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The University of Birmingham’s recent research underscores the importance of natural approaches to fitness due to potential heart health risks associated with the long-term use of anabolic steroids. Athletes, bodybuilders, and entertainers have relied on these substances for decades to enhance muscle mass beyond what diet and exercise alone can achieve. However, the study highlights the cardiovascular implications, urging individuals to consider safer, all-natural methods for achieving their fitness goals.

Taking testosterone increases risk of atrial fibrillation

Researchers have found that taking testosterone could heighten the risk of atrial fibrillation in individuals with a preexisting predisposition.

According to the study, male sex hormones, known as androgenic anabolic steroids (AAS), may elevate the risk of atrial fibrillation in those with a genetic predisposition to heart issues. These steroids are commonly misused, particularly by young men aiming to enhance muscle growth.

The research examines the effects of anabolic steroid misuse on the heart health of young men. Dr. Laura Sommerfeld, the lead author, highlights the significance of their findings, emphasizing the specific risks associated with steroid misuse. She added that study sheds light on a concerning trend of young men being targeted on social media platforms like TikTok to purchase testosterone products.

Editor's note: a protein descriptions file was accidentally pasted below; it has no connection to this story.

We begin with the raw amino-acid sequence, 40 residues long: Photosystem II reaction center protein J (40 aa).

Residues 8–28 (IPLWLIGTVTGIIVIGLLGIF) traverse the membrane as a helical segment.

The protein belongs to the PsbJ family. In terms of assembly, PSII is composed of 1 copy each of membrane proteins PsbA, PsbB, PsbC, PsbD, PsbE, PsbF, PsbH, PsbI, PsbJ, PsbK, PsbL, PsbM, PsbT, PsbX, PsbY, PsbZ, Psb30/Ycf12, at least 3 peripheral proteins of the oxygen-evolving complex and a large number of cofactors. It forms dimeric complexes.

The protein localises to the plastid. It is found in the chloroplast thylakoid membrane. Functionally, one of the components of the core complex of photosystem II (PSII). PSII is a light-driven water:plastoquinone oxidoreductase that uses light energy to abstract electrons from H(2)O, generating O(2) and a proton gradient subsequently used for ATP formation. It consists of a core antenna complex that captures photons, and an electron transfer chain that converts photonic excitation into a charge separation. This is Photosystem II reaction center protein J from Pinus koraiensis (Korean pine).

Heart muscle diseases like arrhythmogenic right ventricular cardiomyopathy (ARVC) can be particularly dangerous for young, athletic individuals, often leading to life-threatening heart rhythm disturbances. Atrial fibrillation, a common condition, affects many people in the general population. Professor Larissa Fabritz, Chair of Inherited Cardiac Conditions at UKE Hamburg said that elevated testosterone levels may lead to an earlier onset of these diseases.

ARVC prevalent and severe in men than women

In the latest study, researchers focused on exploring potential effects on ARVC, a condition primarily caused by disruptions in cell connections crucial for heart muscle stability

Researchers analyzed clinical patient data and found that ARVC is more common and severe in men than in women. Through laboratory experiments, they revealed that six weeks of anabolic-androgenic steroid (AAS) intake, along with compromised cell connections, may decrease sodium channel activity in heart tissue, potentially causing slower signal conduction in the atria.